The first season of HBO’s Game of Thrones followed the inaugural novel of George R. R. Martin’s series so minutely that, despite its obvious excellence, I found it a bit redundant: like the early days of superhero comics in which the panel art basically just illustrated the captions, each episode had the feel of an overly faithful checklist, the impeccable casting and location work a handsome but inert frame for Martin’s baroque and sinister plotting. That’s one big reason why I’m eager to see the second season, which premieres tonight — I bogged down a hundred or so pages into book two, A Clash of Kings, and so apart from a few drips and drabs that have leaked through my spoiler filter, I’m a fresh and untrammeled audience. (Given the sheer scale of A Song of Ice and Fire, at five fat volumes and counting, the whole concept of spoilers seems beside the point, rendered irrelevant by a level of structural complexity that forces synchronic rather than diachronic understandings; it’s hard enough at any given moment to keep track of the dense web of characters, alliances, and intrigues without worrying about where they’ll all be two or three thousand pages later.)
Another reason I’m looking forward to the series’ return is its arresting title sequence, a compact masterpiece of mannered visualization that establishes mood, momentum, and setting in the span of ninety seconds:
Here is how the website Art of the Title describes the governing concept:
A fiery astrolabe orbits high above a world not our own; its massive Cardanic structure sinuously coursing around a burning center, vividly recounting an unfamiliar history through a series of heraldic tableaus emblazoned upon it. An intricate map is brought into focus, as if viewed through some colossal looking glass by an unseen custodian. Cities and towns rise from the terrain, their mechanical growth driven by the gears of politics and the cogs of war.
From the spires of King’s Landing and the godswood of Winterfell, to the frozen heights of The Wall and windy plains across the Narrow Sea, Elastic’s thunderous cartographic flight through the Seven Kingdoms offers the uninitiated a sweeping education in all things Game of Thrones.
“Elastic,” of course, refers to the special-effects house that created the sequence, and Art of the Title‘s interview with the company’s creative director, Angus Wall, is enormously enlightening. Facing the challenge of establishing the nonearthly world in which Game of Thrones takes place, Wall developed the idea of a bowl-shaped map packed with detail. In his words, “Imagine it’s in a medieval tower and monks are watching over it and it’s a living map and it’s shaped like a bowl that’s 30 feet in diameter and these guys watch over it, kind of like they would the Book of Kells or something… they’re the caretakers of this map.” Realizing the limitations of that topology, Elastic put two such bowls together to create a sphere, and placing a sun in the center, arrived at the sequence’s strange and lyrical fusion of a pre-Copernican cosmos with a Dyson Sphere.
Yet even more interesting than the sequence’s conceit of taking us inside a medieval conception of the universe — a kind of cartographic imaginary — is its crystallization of a viewpoint best described as wargaming perspective: as it swoops from one kingdom to another, the camera describes a subjectivity somewhere between a god and a military general, the eternally comparing and assessing eye of the strategist. It’s an expository visual mode whose lineage is less to classical narrative than to video-game cutscenes or the mouse-driven POV in an RTS. Its ultimate root, however, is not in digital simulation but in the tabletop wargames that preceded it — what Matthew Kirschenbaum has evocatively called “paper computers.” Kirschenbaum, a professor at the University of Maryland, blogs among other places at Zone of Influence, and his post there on the anatomy of wargames contains a passage that nicely captures the roving eye of GoT‘s titles:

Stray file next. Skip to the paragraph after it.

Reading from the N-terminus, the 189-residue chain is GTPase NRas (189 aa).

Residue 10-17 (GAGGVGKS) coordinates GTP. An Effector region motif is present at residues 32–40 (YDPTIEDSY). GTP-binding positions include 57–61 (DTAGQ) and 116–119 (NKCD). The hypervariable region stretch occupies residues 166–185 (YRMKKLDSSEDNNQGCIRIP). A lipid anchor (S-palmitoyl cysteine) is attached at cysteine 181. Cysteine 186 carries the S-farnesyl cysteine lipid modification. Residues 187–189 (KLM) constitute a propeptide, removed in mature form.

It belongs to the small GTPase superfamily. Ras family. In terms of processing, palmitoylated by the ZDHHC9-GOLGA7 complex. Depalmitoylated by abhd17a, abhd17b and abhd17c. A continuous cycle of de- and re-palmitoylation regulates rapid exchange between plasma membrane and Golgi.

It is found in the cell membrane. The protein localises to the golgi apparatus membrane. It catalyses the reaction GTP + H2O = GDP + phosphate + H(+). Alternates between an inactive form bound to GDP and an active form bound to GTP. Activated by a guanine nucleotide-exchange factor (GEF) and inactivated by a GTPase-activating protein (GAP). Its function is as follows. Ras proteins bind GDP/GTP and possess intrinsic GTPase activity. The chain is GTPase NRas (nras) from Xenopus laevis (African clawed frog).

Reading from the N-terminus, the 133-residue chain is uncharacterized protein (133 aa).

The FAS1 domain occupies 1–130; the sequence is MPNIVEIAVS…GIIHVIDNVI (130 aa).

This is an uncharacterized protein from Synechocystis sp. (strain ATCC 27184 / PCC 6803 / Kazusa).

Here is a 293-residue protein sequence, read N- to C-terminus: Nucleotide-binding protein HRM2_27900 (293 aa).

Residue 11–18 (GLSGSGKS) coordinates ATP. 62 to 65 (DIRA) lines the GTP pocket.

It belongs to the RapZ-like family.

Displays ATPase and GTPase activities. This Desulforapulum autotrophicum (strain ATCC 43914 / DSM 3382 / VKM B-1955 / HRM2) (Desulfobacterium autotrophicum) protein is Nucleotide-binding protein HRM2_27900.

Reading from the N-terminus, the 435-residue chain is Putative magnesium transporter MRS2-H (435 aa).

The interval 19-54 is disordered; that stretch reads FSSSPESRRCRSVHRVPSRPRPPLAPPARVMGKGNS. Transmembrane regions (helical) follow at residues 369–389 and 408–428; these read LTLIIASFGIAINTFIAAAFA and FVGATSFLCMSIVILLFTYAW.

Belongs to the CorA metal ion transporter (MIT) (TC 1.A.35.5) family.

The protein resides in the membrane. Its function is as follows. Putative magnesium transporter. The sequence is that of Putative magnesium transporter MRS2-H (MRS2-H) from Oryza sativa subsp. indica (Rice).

Hovering over the maps, the players occupy an implicit position in relation to the game world. They enjoy a kind of omniscience that would be the envy of any historical commander, their perspectives perhaps only beginning to be equaled by today’s real-time intelligence with the aid of GPS, battlefield LANs, and 21st century command and control systems.
Earlier I mentioned the sprawling complexity of A Song of Ice and Fire, a narrative we might spatialize as unmanageably large territory — unmanageable, that is, without that other form of “paper computers,” maps, histories, concordances, indices, and family trees that bring order to Martin’s endlessly elaborated diegesis. Their obvious digital counterpart would be something like this wiki, and it’s interesting to note (as does this New Yorker profile) that the author’s contentious, codependent relationship with his fan base is often battled out in such internet forums, where creative ownership of a textual property exists in tension with custodial privilege. Perhaps all maps are, in the words of Kurt Squire and Henry Jenkins, contested spaces. If so, then the tabletop maps on which wargames are fought provide an apt metaphor both for Game of Thrones‘s narrative dynamics (driven as they are by the give-and-take among established powers and would-be usurpers) and for the franchise itself, whose fortunes have increasingly become distributed among many owners and interests.
All of this comes together in the laden semiotics of the show’s opening, which beckons to us not just as viewers but as players, inviting us to engage through this “television computer” with a narrative world and user experience drawn from both old and new forms of media, mapping the past and future of entertainment.